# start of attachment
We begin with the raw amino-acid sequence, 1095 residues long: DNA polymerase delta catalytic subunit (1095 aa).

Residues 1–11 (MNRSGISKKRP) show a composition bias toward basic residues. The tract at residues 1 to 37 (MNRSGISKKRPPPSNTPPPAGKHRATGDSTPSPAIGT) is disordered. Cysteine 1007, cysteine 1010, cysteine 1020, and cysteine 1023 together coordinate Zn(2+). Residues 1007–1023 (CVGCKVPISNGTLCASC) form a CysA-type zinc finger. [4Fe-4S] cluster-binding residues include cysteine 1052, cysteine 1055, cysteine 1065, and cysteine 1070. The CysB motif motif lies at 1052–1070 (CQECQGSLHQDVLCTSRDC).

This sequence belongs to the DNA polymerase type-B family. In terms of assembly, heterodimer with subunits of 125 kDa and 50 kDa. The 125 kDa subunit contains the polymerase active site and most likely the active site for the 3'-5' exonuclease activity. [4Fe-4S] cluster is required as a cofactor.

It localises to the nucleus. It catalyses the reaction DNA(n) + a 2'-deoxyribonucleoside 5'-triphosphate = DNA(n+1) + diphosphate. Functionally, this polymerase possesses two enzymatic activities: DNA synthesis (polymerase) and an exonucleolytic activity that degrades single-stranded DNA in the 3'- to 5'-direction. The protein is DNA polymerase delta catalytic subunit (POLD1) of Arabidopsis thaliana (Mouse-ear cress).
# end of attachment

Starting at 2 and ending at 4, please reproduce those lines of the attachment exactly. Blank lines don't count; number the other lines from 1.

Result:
Residues 1–11 (MNRSGISKKRP) show a composition bias toward basic residues. The tract at residues 1 to 37 (MNRSGISKKRPPPSNTPPPAGKHRATGDSTPSPAIGT) is disordered. Cysteine 1007, cysteine 1010, cysteine 1020, and cysteine 1023 together coordinate Zn(2+). Residues 1007–1023 (CVGCKVPISNGTLCASC) form a CysA-type zinc finger. [4Fe-4S] cluster-binding residues include cysteine 1052, cysteine 1055, cysteine 1065, and cysteine 1070. The CysB motif motif lies at 1052–1070 (CQECQGSLHQDVLCTSRDC).

This sequence belongs to the DNA polymerase type-B family. In terms of assembly, heterodimer with subunits of 125 kDa and 50 kDa. The 125 kDa subunit contains the polymerase active site and most likely the active site for the 3'-5' exonuclease activity. [4Fe-4S] cluster is required as a cofactor.

It localises to the nucleus. It catalyses the reaction DNA(n) + a 2'-deoxyribonucleoside 5'-triphosphate = DNA(n+1) + diphosphate. Functionally, this polymerase possesses two enzymatic activities: DNA synthesis (polymerase) and an exonucleolytic activity that degrades single-stranded DNA in the 3'- to 5'-direction. The protein is DNA polymerase delta catalytic subunit (POLD1) of Arabidopsis thaliana (Mouse-ear cress).